Listening to your employees and incorporating their feedback is important to you and to the culture of your organization. But sending out an employee survey once a year is not sufficient, says Carrie McKeegan, CEO and Cofounder of Greenback Expat Tax Services -- especially among remote teams who find it harder to build relationships. Collecting feedback on an ongoing basis will allow you to address roadblocks head-on, encourage creativity and collaboration, and drive innovation. Here are things you can do:
Romantic partnerships can be challenging in the best of times. And two years of pandemic togetherness have not made things easier for some. Writing in The New York Times, in an adaptation of that paper’s “Seven Day Love Challenge”, Tara Parker-Pope points out that even the strongest relationship can use an occasional tune-up. Among the strategies she suggests is practicing gratitude together.
“Write down three things about your partner for which you feel grateful. Take a moment to read what you wrote about each other. Are you surprised about your partner’s feelings? Talk about these moments of gratitude and how they make you feel more connected to each other.”
Showing gratitude on a daily basis is a common mindfulness practice proven to boost happiness, help us get better sleep and even reduce illness. And gratitude exercises can not only make us feel closer to our romantic partners, but also to our friends and co-workers.
In general, people who express gratitude together are more satisfied in their relationships. So consider gratitude a “booster shot” for any relationship you want to keep healthy.
When was the last time you shared feelings of gratitude with your partner, co-worker or friend? To join the conversation, click "comments" above. We would love to hear your feedback!
Few of us like to admit it when we make a mistake. We’ve been trained since our childhood school years that only “correct answers” get rewarded. But two things are true: 1) Everyone makes mistakes, and 2) admitting to errors can actually be very beneficial.
Writing in Inc. , Ken Sterling, executive vice president of Bigspeak, contends that “admitting mistakes has the best rewards for you in the long term -- especially for your leadership style and building trust with those around you.” Great leaders, be they CEOs, elected officials, or even quarterbacks, take ownership of their errors and avoid blaming others. So, “If you want to become a better leader, it starts by being accountable…Ultimately, we are involved in creating, promoting, or allowing each situation we find ourselves in. When we realize this, it's quite empowering, actually. Otherwise, if it's not our fault, we're really saying we are victims.”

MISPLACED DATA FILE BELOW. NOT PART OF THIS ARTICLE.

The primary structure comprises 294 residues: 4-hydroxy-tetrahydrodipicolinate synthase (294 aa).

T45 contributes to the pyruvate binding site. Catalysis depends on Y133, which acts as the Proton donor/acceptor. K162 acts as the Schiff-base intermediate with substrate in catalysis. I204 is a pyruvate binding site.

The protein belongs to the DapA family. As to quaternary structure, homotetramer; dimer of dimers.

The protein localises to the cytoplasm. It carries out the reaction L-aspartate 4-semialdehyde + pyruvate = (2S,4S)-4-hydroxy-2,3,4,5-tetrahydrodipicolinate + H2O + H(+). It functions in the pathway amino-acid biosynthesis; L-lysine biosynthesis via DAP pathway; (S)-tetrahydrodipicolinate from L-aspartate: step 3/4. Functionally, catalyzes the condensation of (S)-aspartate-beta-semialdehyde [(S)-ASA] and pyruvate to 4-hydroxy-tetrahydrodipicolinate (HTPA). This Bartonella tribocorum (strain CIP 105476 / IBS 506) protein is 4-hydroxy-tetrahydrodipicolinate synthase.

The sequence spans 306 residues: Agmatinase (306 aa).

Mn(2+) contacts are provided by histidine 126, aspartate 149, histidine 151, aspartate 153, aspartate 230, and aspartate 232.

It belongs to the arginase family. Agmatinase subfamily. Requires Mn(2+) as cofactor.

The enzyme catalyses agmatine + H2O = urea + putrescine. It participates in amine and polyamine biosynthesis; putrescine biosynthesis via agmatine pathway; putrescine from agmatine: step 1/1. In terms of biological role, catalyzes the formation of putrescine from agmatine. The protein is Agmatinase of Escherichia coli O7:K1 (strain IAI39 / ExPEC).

Leaders who refuse to be accountable create what Sterling calls a culture of fear. And fear leads to silence. People who are afraid of being blamed, don't want to speak up or contribute ideas. To do so would be equivalent to putting a target on their backs. What's more, failing to acknowledge mistakes pretty much ensures the mistakes will be repeated. Writes Sterling, “The key to learning -- be it martial arts, team sports, sales, or leadership -- is owning your errors. If you don't admit the mistake to yourself, then how can you ever improve on it?”
Owning one’s errors builds trust, and trust builds strong relationships. Research has repeatedly shown that employees want to trust their leaders and when that trust is there, leader honesty drives employees to be honest as well. “Candor is at the heart of good management and positive work culture. Imagine being a leader who can admit to personally messing up, and who sends the message that in this organization, you can mess up, too. It's liberating.”
When was the last time you admitted to a mistake, and how did that go? When did your boss last admit to a mistake? To join the conversation, click "comments" above.